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New port on its way to space station

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MOSCOW — A Russian Soyuz rocket blasted off Saturday with a new, three-berth docking port, rocketing toward the international space station after a last-minute repair of the booster's control system.

The rocket lifted off from the Baikonur cosmodrome in Kazakstan at 3:35 a.m. Moscow time Saturday, and its flight into orbit was monitored at Russia's Mission Control outside Moscow.

The rocket was carrying the Progress M-CO1 cargo ship with the Pirs (Pier) docking port attached to it instead of the regular fuel tank and cargo section, said Mission Control spokesman Valery Lyndin. It is scheduled to dock with the orbiting station at 5:05 a.m.

A check of the booster on the launch pad revealed a flaw in its control system, which technicians fixed. Final tests confirmed that the rocket's systems were in order, the ITAR-Tass news agency reported, quoting cosmodrome officials.

The docking port will be attached to the Zvezda (Star) Russian-built segment of the ISS and will have a capacity to accommodate three Soyuz or Progress space ships. It can also be used as a pressure chamber where cosmonauts prepare for spacewalks.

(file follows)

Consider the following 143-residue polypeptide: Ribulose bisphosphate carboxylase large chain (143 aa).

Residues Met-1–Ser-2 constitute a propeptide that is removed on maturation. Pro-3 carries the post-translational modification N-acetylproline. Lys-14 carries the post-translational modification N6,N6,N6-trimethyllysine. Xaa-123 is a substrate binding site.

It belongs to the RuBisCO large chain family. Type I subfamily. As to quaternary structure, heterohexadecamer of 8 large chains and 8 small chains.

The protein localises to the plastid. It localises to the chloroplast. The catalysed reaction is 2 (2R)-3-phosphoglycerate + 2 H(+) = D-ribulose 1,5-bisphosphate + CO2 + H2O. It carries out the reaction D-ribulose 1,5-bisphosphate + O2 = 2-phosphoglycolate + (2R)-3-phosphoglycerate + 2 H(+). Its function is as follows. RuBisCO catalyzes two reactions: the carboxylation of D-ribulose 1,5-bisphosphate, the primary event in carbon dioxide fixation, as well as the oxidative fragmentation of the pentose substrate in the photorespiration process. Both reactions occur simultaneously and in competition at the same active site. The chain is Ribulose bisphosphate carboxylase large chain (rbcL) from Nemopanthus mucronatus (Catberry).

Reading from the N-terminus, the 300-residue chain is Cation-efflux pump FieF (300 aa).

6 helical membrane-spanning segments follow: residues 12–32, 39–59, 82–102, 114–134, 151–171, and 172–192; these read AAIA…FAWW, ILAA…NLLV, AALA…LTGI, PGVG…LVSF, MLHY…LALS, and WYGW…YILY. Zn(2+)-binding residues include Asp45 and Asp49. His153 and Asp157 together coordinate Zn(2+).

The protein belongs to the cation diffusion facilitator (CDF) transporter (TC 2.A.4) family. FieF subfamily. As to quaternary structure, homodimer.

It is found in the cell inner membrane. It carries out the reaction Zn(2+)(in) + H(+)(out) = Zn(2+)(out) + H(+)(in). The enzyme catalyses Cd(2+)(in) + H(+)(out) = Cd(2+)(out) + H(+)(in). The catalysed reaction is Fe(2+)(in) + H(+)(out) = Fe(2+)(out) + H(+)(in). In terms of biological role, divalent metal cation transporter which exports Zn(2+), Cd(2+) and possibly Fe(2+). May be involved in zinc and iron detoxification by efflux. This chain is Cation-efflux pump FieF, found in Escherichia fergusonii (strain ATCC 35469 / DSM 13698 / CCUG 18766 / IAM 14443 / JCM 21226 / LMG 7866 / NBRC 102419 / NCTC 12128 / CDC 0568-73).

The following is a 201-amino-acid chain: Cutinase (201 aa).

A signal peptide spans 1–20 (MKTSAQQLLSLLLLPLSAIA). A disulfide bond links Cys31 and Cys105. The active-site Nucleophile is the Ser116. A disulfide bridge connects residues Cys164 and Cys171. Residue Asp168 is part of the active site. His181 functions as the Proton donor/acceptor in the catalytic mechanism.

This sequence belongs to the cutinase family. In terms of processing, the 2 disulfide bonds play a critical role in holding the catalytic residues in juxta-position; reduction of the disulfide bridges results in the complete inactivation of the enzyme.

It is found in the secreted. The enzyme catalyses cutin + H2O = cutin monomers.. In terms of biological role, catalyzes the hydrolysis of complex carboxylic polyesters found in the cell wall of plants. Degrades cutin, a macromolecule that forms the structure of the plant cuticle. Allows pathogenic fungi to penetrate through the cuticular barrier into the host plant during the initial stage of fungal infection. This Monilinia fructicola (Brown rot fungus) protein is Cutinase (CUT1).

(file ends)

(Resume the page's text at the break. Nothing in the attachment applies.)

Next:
Lyndin said that the current ISS crew, NASA skipper Frank Culbertson and Russians Vladimir Dezhurov and Mikhail Tyurin, was scheduled to make three spacewalks, the first of them next month.

The Progress was also carrying a small crane to be installed outside the space station, a new spacesuit along with spares and other equipment for spacewalks, and French and German scientific gear.

With space station budget overruns topping $4 billion over the next five years, NASA is being forced to scale back on research and commercial uses of the space station to meet U.S. President George W. Bush's budget. The planned cuts would also eliminate a U.S.-funded lifeboat for the space station and living quarters that would accommodate seven people.

The cuts have caused concern among the 15 other participants in the project, who fear they would mean fewer seats for their astronauts and less opportunity for research. Russia has offering to help out by providing a cheap substitute for the U.S. components.